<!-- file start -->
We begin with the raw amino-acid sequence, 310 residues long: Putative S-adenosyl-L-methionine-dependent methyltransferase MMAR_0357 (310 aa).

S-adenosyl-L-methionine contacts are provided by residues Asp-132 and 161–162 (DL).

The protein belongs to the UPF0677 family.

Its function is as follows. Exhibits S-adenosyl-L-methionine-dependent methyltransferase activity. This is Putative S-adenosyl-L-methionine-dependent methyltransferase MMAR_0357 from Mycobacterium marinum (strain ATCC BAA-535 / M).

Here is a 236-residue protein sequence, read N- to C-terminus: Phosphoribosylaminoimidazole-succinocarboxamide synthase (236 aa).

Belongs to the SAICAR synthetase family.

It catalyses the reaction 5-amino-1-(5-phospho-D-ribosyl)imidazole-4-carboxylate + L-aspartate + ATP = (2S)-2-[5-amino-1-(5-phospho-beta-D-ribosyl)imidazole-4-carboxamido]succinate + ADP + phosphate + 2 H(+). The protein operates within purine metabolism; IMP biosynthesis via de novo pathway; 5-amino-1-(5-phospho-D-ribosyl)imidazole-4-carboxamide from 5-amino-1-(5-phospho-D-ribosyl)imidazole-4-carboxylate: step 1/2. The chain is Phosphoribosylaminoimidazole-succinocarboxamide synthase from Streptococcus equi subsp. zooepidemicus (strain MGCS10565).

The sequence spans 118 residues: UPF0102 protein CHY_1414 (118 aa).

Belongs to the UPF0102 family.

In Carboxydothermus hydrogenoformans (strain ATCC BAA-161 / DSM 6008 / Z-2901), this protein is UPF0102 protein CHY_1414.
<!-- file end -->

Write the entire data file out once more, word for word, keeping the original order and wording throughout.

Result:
We begin with the raw amino-acid sequence, 310 residues long: Putative S-adenosyl-L-methionine-dependent methyltransferase MMAR_0357 (310 aa).

S-adenosyl-L-methionine contacts are provided by residues Asp-132 and 161–162 (DL).

The protein belongs to the UPF0677 family.

Its function is as follows. Exhibits S-adenosyl-L-methionine-dependent methyltransferase activity. This is Putative S-adenosyl-L-methionine-dependent methyltransferase MMAR_0357 from Mycobacterium marinum (strain ATCC BAA-535 / M).

Here is a 236-residue protein sequence, read N- to C-terminus: Phosphoribosylaminoimidazole-succinocarboxamide synthase (236 aa).

Belongs to the SAICAR synthetase family.

It catalyses the reaction 5-amino-1-(5-phospho-D-ribosyl)imidazole-4-carboxylate + L-aspartate + ATP = (2S)-2-[5-amino-1-(5-phospho-beta-D-ribosyl)imidazole-4-carboxamido]succinate + ADP + phosphate + 2 H(+). The protein operates within purine metabolism; IMP biosynthesis via de novo pathway; 5-amino-1-(5-phospho-D-ribosyl)imidazole-4-carboxamide from 5-amino-1-(5-phospho-D-ribosyl)imidazole-4-carboxylate: step 1/2. The chain is Phosphoribosylaminoimidazole-succinocarboxamide synthase from Streptococcus equi subsp. zooepidemicus (strain MGCS10565).

The sequence spans 118 residues: UPF0102 protein CHY_1414 (118 aa).

Belongs to the UPF0102 family.

In Carboxydothermus hydrogenoformans (strain ATCC BAA-161 / DSM 6008 / Z-2901), this protein is UPF0102 protein CHY_1414.